Two years ago I posted this conversation with Sam:
Sam: What are you doing?
Me: writing a poem about what it might be like to not have a dad.
Me: Does it suck today?
Sam: A little bit.
Me: I can’t imagine.
Sam: It’s kind of OK though too. Because we have you. And I like having you all to myself with my brother.
Me: It’s OK for it to suck. What can be hard about it?
Sam: Because a daddy can’t play with me.
Me: Do kids ever give you a hard time about not having a daddy?
Sam: They ask me sometimes why I don’t have one.
Me: What do you tell them?
Sam: I don’t know.
Me: You don’t know why you don’t have a daddy?
Me: It’s kind of like you don’t have a daddy twice isn’t it? Once because I’m not married, and once because your birth father wasn’t ready or able to be a parent when you were born.
Sam: That’s what I should tell them?
Me: You don’t have to tell them anything. Or you can say; My family has an Uncle, a Mommy, and lots and lots of other people who love me too.
Sam: OK. Can I go play my guitar now?
Two years later and the fatherhood story has changed dramatically for us with Shrek in our lives, and all the beautiful parenting and loving he brings. On the table is a huge envelope full of cards that Marcel crafted over the last month for him. On the door is one I asked Sam to write. For Sam and Marcel the story of “the father” or not “the father” is very different. It is complex, layered. Shrek, of course embraces it all.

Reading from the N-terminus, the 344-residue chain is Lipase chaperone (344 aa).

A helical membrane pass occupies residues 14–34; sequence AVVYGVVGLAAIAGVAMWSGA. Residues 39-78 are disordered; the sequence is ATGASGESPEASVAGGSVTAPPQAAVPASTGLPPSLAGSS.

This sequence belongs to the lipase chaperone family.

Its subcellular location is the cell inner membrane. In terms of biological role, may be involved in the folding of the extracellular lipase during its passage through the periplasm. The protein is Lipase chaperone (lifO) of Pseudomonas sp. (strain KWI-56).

Marcel adores Shrek, and feels fully empowered and excited to call him “Dad” to the world. My dad is coming to pick me up after the birthday party. You’ll get to meet him. He is cool. While he doesn’t call him “Dad” he loves that he has an invitation to try on the word.
For Sam, Shrek perhaps at times represents a loss as much as a gain? I can only imagine if I was being raised by a single father, and then a woman he loved came into the picture, that I might like her a heap, but she could really feel like she was taking away something I enjoyed–a place of importance? A role? A balance I knew? That for me the embracing of her, would take a whole lot more time.
I have explained to Sam that he does, and always will have many fathers in his life–fathers he will choose-like Uncle, or a coach, a teacher, a minister, or the father of a good friend. I give him full permission to not embrace Shrek as a dad, but instead to notice and enjoy the fatherly things he does do that Sam as evidenced above imagined a dad might do: take him to the skate park, to the movies with friends, cheer him at his game, pick him up from school, launch a rocket with him on a Sunday afternoon.
Then there is the part where Shrek has his own amazing, generous, loving, grown children who are scattered about the country and who are his universe. The integration of the two families piece is of course layered and complex. But it is not my place to speak to his experience. Let’s encourage him to start his own blog…Needless to say today feels full, charged, and bold. Shortly, we are off on a little adventure in a blended family way. So sweet to spend the morning thinking a little bit more about it here with you.
Finally, I’ll close with this edited version from two years ago as it all pertains today:
We have amazing men in our life. I write about them all the time: older ones, younger ones, Black ones, and creamy ones. Constant ones, sporadic ones. Sporty ones, and bookish ones. There are the theatrical ones, and the serious ones. The stop your foolishness ones, and the foolish ones. And there will always be missing ones. To all our many papas we cherish you. To the ones we don’t really know, or don’t get to see enough we hold you close always too. We honor all the magnificent talent,charisma and love you brought into our lives today.